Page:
He was actually pretty cool throughout our entire conversation. He was really focused on telling me how much I’ve changed in the past few years (which I’m sure is true to a degree, but certainly not to the degree he is describing). He said he feels that everyone is dealt challenges and temptations, and we can’t just act on them. He illustrated his point with this: he might have urges to sleep with other women, but he knows it’s not right in God’s eyes, so he doesn’t. I agreed with him and said that I’m sure I’ll have desires to cheat on my future partner someday, but that I’m going to do my best to resist that temptation because I agree that a commitment should be respected. I think he was disappointed that I wasn’t taking his illustration the way he intended. Ha!
Our discussion was long and involved, and none of it was heated or crazy. It was very nice, in fact, and I felt fine about the whole thing. I did ask at one point if it would be a sin or wrong for the family to stop hoping I change and instead hope that the church changes its stance on homosexuality. He said that I can only expect that from the family if I am willing to accept that homosexuality is not God’s will once they find a medical fix for it. (He said this in more words and less directness.) I told him that I’ve contemplated the “straight pill” scenario. If there were a pill that I could take that would make me straight, would I take it?
My friends and I have discussed this question often. It would certainly be a difficult decision to make, and I can’t honestly know what I would do if I were presented with a “straight pill,” but at this point I don’t think I would take it. I am very happy with who I am, with where I’m at, with my friends, with my life. Why would I want to change it? Again, a disappointing answer for him.
So that was the gist of his and my conversation. The next day, I was in the computer room looking at my niece’s facebook pictures. She was going through her friends with me, and I wanted to show her my friends. I was doing my best to connect with her because she’s in the 16-year-old attitude phase and is kinda too cool for me and the world. Anyhow, I started going through my pictures, and several of them were fairly gay. Very g-rated, but definitely guys with arms around each other, etc. She asked, in a disgusted tone, “Are they gay?!” I told her, “Watch what you say. These are my friends.” Then she said, “Are you gay?”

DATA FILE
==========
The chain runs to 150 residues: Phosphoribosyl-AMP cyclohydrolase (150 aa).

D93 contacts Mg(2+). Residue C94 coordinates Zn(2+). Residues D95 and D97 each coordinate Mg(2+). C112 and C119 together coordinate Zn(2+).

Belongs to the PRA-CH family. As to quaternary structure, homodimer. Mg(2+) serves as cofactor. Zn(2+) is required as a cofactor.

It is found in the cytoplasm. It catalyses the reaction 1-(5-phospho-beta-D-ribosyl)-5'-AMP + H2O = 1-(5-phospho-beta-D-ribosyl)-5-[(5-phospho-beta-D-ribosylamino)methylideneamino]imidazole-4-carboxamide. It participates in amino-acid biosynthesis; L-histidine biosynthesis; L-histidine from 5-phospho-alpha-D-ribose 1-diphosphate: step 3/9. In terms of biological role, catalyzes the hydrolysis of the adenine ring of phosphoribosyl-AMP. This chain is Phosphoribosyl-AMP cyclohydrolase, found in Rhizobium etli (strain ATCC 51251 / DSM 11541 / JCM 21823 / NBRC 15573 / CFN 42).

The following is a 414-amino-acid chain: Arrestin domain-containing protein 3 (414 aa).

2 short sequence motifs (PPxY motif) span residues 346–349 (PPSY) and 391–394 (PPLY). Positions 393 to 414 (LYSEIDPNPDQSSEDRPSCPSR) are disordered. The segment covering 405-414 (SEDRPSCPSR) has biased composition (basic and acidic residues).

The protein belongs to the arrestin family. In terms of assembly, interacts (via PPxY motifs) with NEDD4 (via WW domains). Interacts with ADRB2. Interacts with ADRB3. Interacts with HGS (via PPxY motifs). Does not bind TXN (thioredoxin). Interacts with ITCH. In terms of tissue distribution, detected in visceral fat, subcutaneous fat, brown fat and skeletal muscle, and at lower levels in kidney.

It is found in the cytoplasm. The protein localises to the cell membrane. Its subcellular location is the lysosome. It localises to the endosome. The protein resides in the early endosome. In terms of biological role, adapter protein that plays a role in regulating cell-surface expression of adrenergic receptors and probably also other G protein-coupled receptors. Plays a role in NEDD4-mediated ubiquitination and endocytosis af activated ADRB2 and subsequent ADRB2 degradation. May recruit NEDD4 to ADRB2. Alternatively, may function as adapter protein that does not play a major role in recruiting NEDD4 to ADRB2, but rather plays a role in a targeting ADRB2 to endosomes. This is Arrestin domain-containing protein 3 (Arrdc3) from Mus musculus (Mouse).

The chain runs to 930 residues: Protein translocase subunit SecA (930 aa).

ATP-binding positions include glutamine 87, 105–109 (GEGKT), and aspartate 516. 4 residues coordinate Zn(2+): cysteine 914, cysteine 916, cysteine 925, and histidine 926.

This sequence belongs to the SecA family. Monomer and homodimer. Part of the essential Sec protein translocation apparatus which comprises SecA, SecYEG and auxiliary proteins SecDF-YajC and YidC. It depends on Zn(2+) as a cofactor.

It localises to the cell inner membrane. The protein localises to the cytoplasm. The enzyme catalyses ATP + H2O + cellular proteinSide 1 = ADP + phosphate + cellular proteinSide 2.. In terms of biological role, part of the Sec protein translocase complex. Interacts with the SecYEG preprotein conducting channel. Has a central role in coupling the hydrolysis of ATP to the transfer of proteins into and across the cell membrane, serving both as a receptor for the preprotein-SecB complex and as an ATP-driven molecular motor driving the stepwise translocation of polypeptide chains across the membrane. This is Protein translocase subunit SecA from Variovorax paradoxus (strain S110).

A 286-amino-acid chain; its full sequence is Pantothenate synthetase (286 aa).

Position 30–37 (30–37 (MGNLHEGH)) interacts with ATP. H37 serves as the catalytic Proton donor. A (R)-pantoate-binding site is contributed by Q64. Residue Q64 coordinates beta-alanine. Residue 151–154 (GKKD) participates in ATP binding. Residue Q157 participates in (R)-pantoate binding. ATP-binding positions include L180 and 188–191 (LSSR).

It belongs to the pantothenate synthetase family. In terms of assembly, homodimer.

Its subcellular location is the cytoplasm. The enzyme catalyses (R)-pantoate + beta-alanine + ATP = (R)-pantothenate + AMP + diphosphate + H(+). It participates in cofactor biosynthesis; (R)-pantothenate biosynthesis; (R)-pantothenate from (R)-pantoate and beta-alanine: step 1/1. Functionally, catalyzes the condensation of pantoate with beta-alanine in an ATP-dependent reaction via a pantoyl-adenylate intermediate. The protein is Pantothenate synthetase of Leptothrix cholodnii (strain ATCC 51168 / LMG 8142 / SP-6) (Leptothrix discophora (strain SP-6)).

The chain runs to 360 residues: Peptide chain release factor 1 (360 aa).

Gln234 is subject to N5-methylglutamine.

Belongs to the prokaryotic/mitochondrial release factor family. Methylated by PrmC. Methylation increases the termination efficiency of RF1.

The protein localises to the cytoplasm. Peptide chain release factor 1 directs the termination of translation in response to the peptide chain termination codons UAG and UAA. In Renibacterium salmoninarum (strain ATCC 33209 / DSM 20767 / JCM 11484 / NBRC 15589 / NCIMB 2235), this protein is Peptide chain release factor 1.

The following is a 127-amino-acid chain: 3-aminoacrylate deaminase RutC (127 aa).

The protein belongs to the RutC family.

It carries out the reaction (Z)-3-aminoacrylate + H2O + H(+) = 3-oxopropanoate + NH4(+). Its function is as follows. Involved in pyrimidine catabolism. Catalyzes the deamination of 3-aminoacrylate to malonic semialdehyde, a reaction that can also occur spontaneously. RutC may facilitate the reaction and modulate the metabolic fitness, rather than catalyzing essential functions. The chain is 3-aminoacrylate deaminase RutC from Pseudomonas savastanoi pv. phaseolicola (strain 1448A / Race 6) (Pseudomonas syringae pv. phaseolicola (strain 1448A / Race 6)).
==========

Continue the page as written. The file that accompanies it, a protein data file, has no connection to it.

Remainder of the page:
I asked if it mattered, and she said it didn’t, so I said, “good” and continued the picture browsing. Again, we ran across two friends hugging. She says, again in a disgusted tone, “Are they gay too?!” I said, “Be careful because these are my friends and they’re really great people. You can’t say it in that tone.” She asked again, “So are they gay?” I finally said, “Yes, they are. I have a lot of gay friends, and they’re all amazing people.” She then said, “You’re gay, aren’t you?” I asked if it mattered, and she said it didn’t, so I said, “Yes, I’m gay.” It was a judgment call, and I came to regret that call.
Fast forward to the next day. I decided to call my sister-in-law because the whole swearing thing was still on my mind, and I was generally bugged that our relationship was so strained. I started by explaining how I felt singled out that she called me out. She explained that she just didn’t want me swearing around the kids, and I conceded that I shouldn’t swear around them, and I agreed that I was going to work hard not to. I also told her she was welcome to call me out on it, as long as I’m not being singled out. She assured me that she has called several other brothers out as well, and I can only take her word for it. She mentioned that I swear a LOT more now (which is funny because I’ve only seen or talked to her two or three times in the past year, but whatever). Clearly my “swearing” is a talking point among the siblings.
I told her I felt our relationship was quite strained in the past year, and I was sad about that because she and I used to be so close (which is absolutely true). I told her I just wanted to clear the air because I don’t want us to dread seeing each other, which is exactly where our relationship is headed. She mentioned how hard it has been for her and my brother to deal with my little revelation, and she said it will just take some time to get used to things.
Then she said (and this is my best summary): “Well, I’m glad you called because you really offended me this weekend. I just found out you told my oldest daughter you’re gay. I can’t believe you would do that. I find it highly offensive and inappropriate that you would do that without consulting me first. This is something that I wanted to be there for, and I can’t believe you didn’t come get me so I could be there or deflect the issue to me and your brother. It’s really not your call to decide when to come out to my children. This is not an easy subject for them, and we really need to be a part of it … etc.”